Mary Seacole

Teachers' notes

This resource features activities, factsheets and information about Mary Seacole and her contribution to medicine and healthcare. It looks at her life, why she went to Turkey to help soldiers injured in the Crimean War, and what happened as a result of her work.


It also includes online interactive activities for students - see next page for details or click here to view interactive.

Teachers may wish to use the resource to discuss the similarities and differences between Mary Seacole and Florence Nightingale. Comparisons can be made between traditional remedies used by Mary Seacole and medicines today, in both Britain and Jamaica. Discussion could take place that exploring continuity and change across time and culture. The resource also provides opportunities for discussion linked to the citizenship curriculum, for example social justice, access to healthcare and media.

See 'Downloads' links below for a list of all the resources.


Curriculum Links:

KS1  History: Unit 4 - Why do we remember Florence Nightingale

KS1  Citizenship: Unit 4 - People who help us

Learning Objectives:

After using these resources most children will have a greater understanding of Mary Seacole and will:

  • know some of the main events in Mary Seacole’s life and be able to recount them
  • be able to put events from Mary Seacole’s life into sequence
  • be able to give at least one reason for her actions
  • use pictures and resources on the internet to find out more about Mary Seacole
  • look for similarities and differences between today and the past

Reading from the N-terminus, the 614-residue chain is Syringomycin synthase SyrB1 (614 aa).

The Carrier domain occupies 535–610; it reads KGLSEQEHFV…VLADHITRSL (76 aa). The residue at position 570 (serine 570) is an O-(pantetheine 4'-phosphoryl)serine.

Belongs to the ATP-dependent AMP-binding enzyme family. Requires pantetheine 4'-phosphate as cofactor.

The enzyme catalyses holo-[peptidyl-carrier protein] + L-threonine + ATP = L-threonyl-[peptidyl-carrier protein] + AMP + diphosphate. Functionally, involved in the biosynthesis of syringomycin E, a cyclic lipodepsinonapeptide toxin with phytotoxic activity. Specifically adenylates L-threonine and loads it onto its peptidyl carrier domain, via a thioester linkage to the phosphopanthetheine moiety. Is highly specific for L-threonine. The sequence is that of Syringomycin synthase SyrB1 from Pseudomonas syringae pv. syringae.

• answer questions about people/events in the past using pictures and written sources  

Inspiring Learning For All learning outcomes :

  • Knowledge and understanding
    Increased knowledge of Mary Seacole and understanding of her contribution to healthcare
  • Attitudes and values
    Understanding and appreciation of different approaches to medicine across time and culture
  • Enjoyment, inspiration and creativity
    Learning presented as a creative process. Presenting information that inspires children to learn
  • Skills
    Establish prior knowledge on the subject, and confidence in developing and using e-learning resources. Develop research skills for teachers and pupils. Teachers develop skills, knowledge and understanding about working with museum collections
  • Behaviour and progressions
    Opportunities for future e-learning. Finding out more from linked resources.

Map link: Mary Seacole was born in Jamaica»

Document icon Learning article provided by: Thackray Medical Museum | 
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